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Surendra K. Shrivastava v. Fry's Electronics

August 29, 2011

SURENDRA K. SHRIVASTAVA,
PLAINTIFF,
v.
FRY'S ELECTRONICS, INC.,
DEFENDANT.



The opinion of the court was delivered by: Lucy H. Koh United States District Judge

ORDER REMANDING CASE FOR LACK OF FEDERAL JURISDICTION

(re: dkt. #11)

Presently before the Court is a motion to remand. See Dkt. #11. The Court deems this motion appropriate for resolution without oral argument, and vacates the September 1, 2011 19 motion hearing and case management conference. See Civ. L.R. 7-1(b). For the reasons explained 20 below, the Court GRANTS the motion to remand. This action is remanded to the Santa Clara County Superior Court.

I.BACKGROUND

This is an action arising from the alleged failure of Defendant Fry's Electronics, Inc. ("Defendant") to pay all earned and unused vacation at employment termination to Plaintiff 25 Surendra K. Shrivastava ("Plaintiff"). On January 19, 2011, Plaintiff, on behalf of himself and all 26 persons similarly situated, filed a class action complaint in Santa Clara County Superior Court 27 alleging two state law causes of action: (1) Unfair Competition in violation of California Business 28 & Professions Code § 17200 et seq.; and (2) Failure to Pay Accrued Vacation Compensation in violation of California Labor Code §§ 201, 203, 216, 218.5, and 227.3. Specifically, Plaintiff 2 alleges that he was a "non-exempt, hourly employee" of Defendant, and that he was not paid for 3 forfeited vacation and holiday time because of Defendant's "use it or lose it" vacation and holiday 4 pay policy. See Compl. ¶¶ 1-4. In addition, Plaintiff alleges that Defendant had a "Voluntary 5

However, according to Plaintiff's allegations, Defendant did not pay vacation benefits with funds 7 from the VEBA Plan, but instead paid benefits from its general assets. Id. at ¶ 2. 8

9 based on federal question jurisdiction. According to Defendant, Plaintiff's state law claims are 10 completely preempted by the Employment Retirement Income Security Act of 1974 ("ERISA"), 29 U.S.C. § 1001 et seq. See Notice of Removal ¶ 3.*fn1

Upon removal, Plaintiff filed a timely motion to remand. Defendant has filed an opposition, and Plaintiff has filed a reply. The motion is now ripe for the Court's decision.

removal." See Marin Gen. Hosp. v. Modesto & Empire Traction Co., 581 F.3d 941, 944 (9th Cir. 17 "strong presumption" against removal. See Abrego v. Dow Chem. Co., 443 F.3d 676, 685 (9th Cir. 19 2006). In general, courts look to the "well-pleaded complaint rule" to determine whether an action 20 falls within the bounds of federal question jurisdiction. See Marin General, 581 F.3d at 944. Thus, 21 if a complaint contains only state law causes of action, there is generally no federal question 22 jurisdiction even if there is a federal defense to the state law cause of action. See Aetna Health Inc. 23 v. Davila, 542 U.S. 200, 207 (2004). However, there is an exception to the well-pleaded complaint 24 rule for state law causes of action that are "completely preempted" by ERISA. See id. at 208; see 25 also Marin General, 581 F.3d at 944. 26 27 preempted by ERISA, and are thus removable on the ground of federal question jurisdiction. 28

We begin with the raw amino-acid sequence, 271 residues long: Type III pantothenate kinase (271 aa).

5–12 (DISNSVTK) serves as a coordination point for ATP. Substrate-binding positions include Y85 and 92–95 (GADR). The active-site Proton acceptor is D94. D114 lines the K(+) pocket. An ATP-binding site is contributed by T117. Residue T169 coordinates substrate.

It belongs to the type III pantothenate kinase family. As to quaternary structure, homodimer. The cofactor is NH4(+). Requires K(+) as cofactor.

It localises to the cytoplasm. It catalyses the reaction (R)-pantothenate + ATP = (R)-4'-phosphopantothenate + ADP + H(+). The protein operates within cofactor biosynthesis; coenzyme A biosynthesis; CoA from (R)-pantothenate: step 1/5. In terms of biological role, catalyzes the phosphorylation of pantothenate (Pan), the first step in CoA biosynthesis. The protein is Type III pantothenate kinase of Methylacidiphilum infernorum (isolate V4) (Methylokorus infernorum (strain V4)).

Employees' Beneficiaries Association Trust ("VEBA") Plan" to provide vacation benefits. 6

Defendant removed this action on April 15, 2011. Defendant argues that removal is proper

II. ANALYSIS

"The burden of establishing federal subject matter jurisdiction falls on the party invoking 2009). The Court strictly construes the removal statute against removal jurisdiction, and there is a 18 Here, Defendant alleges that Plaintiff's two state law causes of action are completely Defendant contends that its VEBA Plan is an ERISA "employee welfare benefit plan" within the 2 meaning and governance of ERISA, 29 U.S.C. § 1002(1), which includes any plan maintained for 3 the purpose of providing "vacation benefits" for its participants. If Defendant is correct, ERISA 4 would preempt any state law relating to Defendant's VEBA Plan, 29 U.S.C. § 1144(a), and 5

The Court finds, however, that Defendant has failed to meet its burden of establishing removal jurisdiction. "In order to determine whether an asserted state-law cause of action comes 8 within the scope of ยง 502(a)(1)(B), the [Supreme] Court formulated a two-prong test. Under 9 ...


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